Seattle, Washington
June 14, 2015
June 14, 2015
June 17, 2015
978-0-692-50180-1
2153-5965
Engineering Physics & Physics
Diversity
31
26.1273.1 - 26.1273.31
10.18260/p.24610
https://peer.asee.org/24610
1512
Jeffrey Hayen joined the faculty in the MMET Department at the Oregon Institute of Technology (OIT) in 2011. Before arriving at OIT, Jeffrey served as a Professor of Engineering, Mathematics, and Physics at Southwestern Oregon Community College for 16 years. Prior to that experience, he worked in the aerospace industry as a thermodynamicist and propellant analyst for high-performance upper-stage rockets at the Space Systems Division of the General Dynamics Corporation. He also has conducted research concerning structural dynamics and control for the Kajima Corporation of Japan, and he currently provides technical analyses and performs computational simulations for the United Launch Alliance in Denver. Jeffrey earned his B.S. and M.S. degrees in Mechanical Engineering from San Diego State University, and his Ph.D. degree in Applied Mechanics and Physics from the California Institute of Technology.
Projectile Motion with Aerodynamic Drag: The Cubic LawA classic problem covered in engineering mechanics and physics courses is the determination ofthe trajectory for projectile motion. The version of the problem traditionally introduced does notinvolve any resistance effect due to the medium through which the projectile travels. However,in terrestrial applications, the atmosphere present inherently produces an aerodynamic drag forcethat noticeably alters the trajectory in comparison to the trajectory that would occur in a vacuum.The primary reason for neglecting the drag force is the mathematical complications that arise inthe governing equations of motion if a drag force effect is included.In realistic applications, it can be shown that the drag force on the projectile can be appropriatelymodeled as being proportional to projectile-speed squared. An exact solution to the equations ofmotion for this model can be obtained, but it involves quadratures which cannot be analyticallyevaluated in terms of standard functions. An approximate solution that is remarkably accurate ispresented in this article. This solution is based upon the so-called cubic law, which is motivatedby certain properties of the exact solution. It involves a third-degree polynomial equation whichis utilized to generate the projectile trajectory. Because of the relative simplicity of this familiaralgebraic equation, estimates can be readily obtained for other quantities of interest, such as themaximum projectile range and optimal projection angle. Although they are approximate, theseestimates provide insight to students about the essential differences in the results for the realisticand idealized versions of this classic problem.An intriguing characteristic of the approximate solution for projectile motion with aerodynamicdrag included is that it has the same form as the exact solution for projectile motion in a vacuum(a well-known second-degree polynomial equation, whose graph is an inverted parabola), exceptfor the addition of a single cubic term.The author has utilized the approximate solution to create an engaging programming exercise forstudents enrolled in an engineering computation course. In this course, the students are tasked toconstruct an EXCEL® spreadsheet with charts (graphs) to display the trajectories for a projectileunder a variety of conditions. It is anticipated that this spreadsheet will be briefly demonstratedduring the formal presentation of this article.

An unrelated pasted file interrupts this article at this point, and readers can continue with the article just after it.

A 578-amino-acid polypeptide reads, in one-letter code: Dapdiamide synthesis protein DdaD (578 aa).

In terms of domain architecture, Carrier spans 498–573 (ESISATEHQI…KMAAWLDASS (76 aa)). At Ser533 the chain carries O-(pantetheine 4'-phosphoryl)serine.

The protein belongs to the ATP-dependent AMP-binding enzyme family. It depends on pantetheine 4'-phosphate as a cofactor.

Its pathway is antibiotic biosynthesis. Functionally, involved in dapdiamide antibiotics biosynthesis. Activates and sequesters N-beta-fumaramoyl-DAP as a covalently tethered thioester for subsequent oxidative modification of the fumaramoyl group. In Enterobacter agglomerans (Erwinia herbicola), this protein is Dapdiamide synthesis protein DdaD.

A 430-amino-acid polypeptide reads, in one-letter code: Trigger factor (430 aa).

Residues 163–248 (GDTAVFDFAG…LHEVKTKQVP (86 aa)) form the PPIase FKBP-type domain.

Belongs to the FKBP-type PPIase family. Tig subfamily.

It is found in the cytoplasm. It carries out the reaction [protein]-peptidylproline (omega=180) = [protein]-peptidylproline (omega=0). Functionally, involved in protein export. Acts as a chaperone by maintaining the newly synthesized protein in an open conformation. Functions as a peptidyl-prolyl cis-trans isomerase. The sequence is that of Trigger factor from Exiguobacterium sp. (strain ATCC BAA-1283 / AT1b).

Hayen, J. C. (2015, June), Projectile Motion with Aerodynamic Drag: The Cubic Law Paper presented at 2015 ASEE Annual Conference & Exposition, Seattle, Washington. 10.18260/p.24610
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